What happened to these stalled whisky distillery construction projects?

With the growth and popularity of Scotch whisky showing no signs of slowing, new distilleries are popping up across the country with money invested in the sector from all over the globe.

Published 29th Apr 2019
Updated 21 st Sep 2023

However, there are still some new distilleries that have struggled to get their projects off the ground, keep to their own deadlines or have simply stalled entirely.

Here is what is happening with some of the most well documented examples.

Falkirk Distillery

(Region: Lowland, Location: Polmont, Owners: The Falkirk Distillery Company, due date: End of 2019)

The Falkirk Distillery is due to open this year after three years of construction. Picture: Michael Gillen

The Falkirk Distillery Company has been in the latter stages of construction at the site at Polmont for a few years now having first gained planning permission way back in 2009.

Brother and sister directors Alan and Fiona Stewart hope the new Falkirk Distillery will draw around 75,000 visitors per year, adding to the district’s other landmark attractions such as the Falkirk Wheel and the Kelpies.

Fiona confirmed to us that they have their equipment and team in place, including master distiller and blender Ian McMillan, and should be on the road to producing their "lowland whisky with a twist" by the end of 2019 at the very latest.

Toulvaddie Distillery

(Region: Highlands, Location: Tain, Owners: Toulvaddie Distillery Ltd, due date: TBA)

Perhpas one of the most exciting projects on the go at the moment this new Highland distillery, to be built on an old naval airfield in Ross-shire, is set to become the first new whisky distillery founded by a woman in almost 200 years.

First announced in December 2016, the micro whisky distillery will have the capacity to produce around 30,000 litres of spirit per year, with founder Heather Nelson taking on a very hands on approach.

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The project went quiet after missing its own deadline of late 2017, the project is still very much on track, though the opening date has been pushed back slightly.

Gartbreck Distillery

(Region: Islay, Location: Islay, Owners: Jean Donnay, due date: TBA)

How the new distillery will look. Picture: Gartbreck

Originally set to be the official 9th distillery on Islay - a title since lost to Ardnahoe - Gartbreck is the new project by Jean Donnay, the owner of Glann ar Mor distillery in Brittany. First announced in way back in 2013, the project has been plagued by problems including a land dispute (now resolved) with the firm behind Ardnahoe.

Situated on the shores of Loch Indaal, the distillery, which has reportedly stalled due to a lack of funding, will be maintained using traditional methods, including a live flame to heat the copper stills.

Burnbrae Distillery

(Region: Lowland, Location: East Kilbride, Owners: Campbell Meyer and Co., due date: TBA)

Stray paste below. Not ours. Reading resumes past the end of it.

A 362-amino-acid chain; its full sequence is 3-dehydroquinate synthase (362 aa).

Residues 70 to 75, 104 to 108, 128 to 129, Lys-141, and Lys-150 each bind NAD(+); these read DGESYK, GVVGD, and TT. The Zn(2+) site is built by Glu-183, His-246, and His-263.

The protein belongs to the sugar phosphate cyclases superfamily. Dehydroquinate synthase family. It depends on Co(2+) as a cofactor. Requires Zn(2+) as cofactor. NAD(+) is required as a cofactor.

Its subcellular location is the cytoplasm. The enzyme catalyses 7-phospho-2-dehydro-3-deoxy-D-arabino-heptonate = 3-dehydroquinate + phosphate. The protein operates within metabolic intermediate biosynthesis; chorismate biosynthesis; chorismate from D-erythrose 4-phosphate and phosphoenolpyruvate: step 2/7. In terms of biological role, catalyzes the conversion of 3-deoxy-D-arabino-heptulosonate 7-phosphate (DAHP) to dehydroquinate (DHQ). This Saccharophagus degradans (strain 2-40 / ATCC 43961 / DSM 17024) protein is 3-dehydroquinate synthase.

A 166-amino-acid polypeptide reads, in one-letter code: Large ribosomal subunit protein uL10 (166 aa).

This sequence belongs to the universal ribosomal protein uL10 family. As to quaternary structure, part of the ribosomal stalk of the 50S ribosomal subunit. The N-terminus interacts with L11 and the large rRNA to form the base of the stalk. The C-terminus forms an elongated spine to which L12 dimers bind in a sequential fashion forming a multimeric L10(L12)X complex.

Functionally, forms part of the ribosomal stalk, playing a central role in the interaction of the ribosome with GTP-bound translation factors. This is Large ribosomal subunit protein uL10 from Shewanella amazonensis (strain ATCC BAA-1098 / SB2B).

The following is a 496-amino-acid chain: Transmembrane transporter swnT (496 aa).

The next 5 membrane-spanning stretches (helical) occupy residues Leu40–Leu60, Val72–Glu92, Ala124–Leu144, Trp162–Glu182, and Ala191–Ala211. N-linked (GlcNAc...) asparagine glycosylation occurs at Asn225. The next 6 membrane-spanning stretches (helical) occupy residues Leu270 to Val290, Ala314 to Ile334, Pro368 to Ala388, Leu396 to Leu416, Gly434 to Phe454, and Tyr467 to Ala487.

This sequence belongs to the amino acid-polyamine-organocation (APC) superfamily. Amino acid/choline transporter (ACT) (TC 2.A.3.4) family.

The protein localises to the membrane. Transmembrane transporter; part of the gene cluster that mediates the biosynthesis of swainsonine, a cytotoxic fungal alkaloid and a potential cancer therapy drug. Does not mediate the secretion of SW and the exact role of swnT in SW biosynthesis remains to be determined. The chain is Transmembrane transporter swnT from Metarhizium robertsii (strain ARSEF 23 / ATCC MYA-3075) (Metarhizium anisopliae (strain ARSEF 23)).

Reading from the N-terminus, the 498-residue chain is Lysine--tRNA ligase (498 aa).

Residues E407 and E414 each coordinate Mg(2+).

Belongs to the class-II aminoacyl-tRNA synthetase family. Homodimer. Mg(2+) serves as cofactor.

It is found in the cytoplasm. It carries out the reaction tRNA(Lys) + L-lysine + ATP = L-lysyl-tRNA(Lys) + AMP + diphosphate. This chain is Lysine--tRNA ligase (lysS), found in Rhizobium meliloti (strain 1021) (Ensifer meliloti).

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Picture: Burnbrae Distillery

First announced in 2016, this exciting new distillery has flown completely under the radar of many. With little fanfare, this distillery is being built in a former Rolls Royce factory in the town of East Kilbride just south of Glasgow by a team of whisky experts including parent company and independent bottlers Campbell Meyer and Co. and industry veteran Dr. Harry Riffkin.

Outwith a selection of incredible photographs (like the one above) and a minimalist website, there's not been much information on offer regarding this secretive production site.

Already producing spirit

These new distilleries should they ever be completed will join the current raft of new distilleries which include:


Kingsbarns (Fife, 2014), Annandale (Annan, 2014), Ailsa Bay (Girvan, 2007), Eden Mill (St Andrews, 2014), Glasgow (Glasgow, 2015), Lindores Abbey Distillery (Cupar, 2017), Inchdairnie Distillery (Fife, 2017), Clydeside Distillery (Glasgow, 2018),The Borders Distillery (Hawick, 2018) and Daftmill (Fife, 2005)

Highlands and Islands

Strathearn (Perthshire, 2013), Roseisle (Morayshire, 2009), Ardnamurchan (Glenbeg, 2014), Abhainn Dearg – pronounced Aveen Jarek (Isle of Lewis, 2008), Harris (Isle of Harris, 2015), Arbikie (Arbroath, 2015), Dornoch (Dornoch, 2016), Torabhaig (Isle of Skye, 2016\17), Ardnahoe (Islay, 2019), Ncn’ean Distillery (Drimnin, 2016) Raasay (Isle of Raasay, 2018), GlenWyvis Distillery (Dingwall, 2018), Lagg Distillery (Arran, 2019), LoneWolf (Aberdeen, 2018), Aberargie Distillery (Perth, 2018), Wolfburn (Thurso, 2013)

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Ballindalloch (Banffshire, 2014) and Dalmunach (Carron, 2015)

Close to completion, in planning stages or set to enter the market

Saxa Vord Distillery (Shetland, TBA when whisky production will start), Port of Leith Distillery (Leith, 2020), Holyrood Distillery (Edinburgh, 2020), Ardgowan Distillery (Inverkip, 2020)  Clutha Distillery (Glasgow, 2020), Crabbies Distillery (Edinburgh, 2021), Cabrach Distillery (Cabrach, 2021), Ardross distillery (Ardross, 2020)



Driven by a passion for all things drinks-related, Sean writes for The Scotsman extensively on the subject. He can also sometimes be found behind the bar at the world famous Potstill bar in Glasgow where he continues to enhance his whisky knowledge built up over 10 years advising customers from all over the world on the wonders of our national drink. Recently, his first book was published. Dubbed Gin Galore, it explores Scotland's best gins and the stories behind those that make them.
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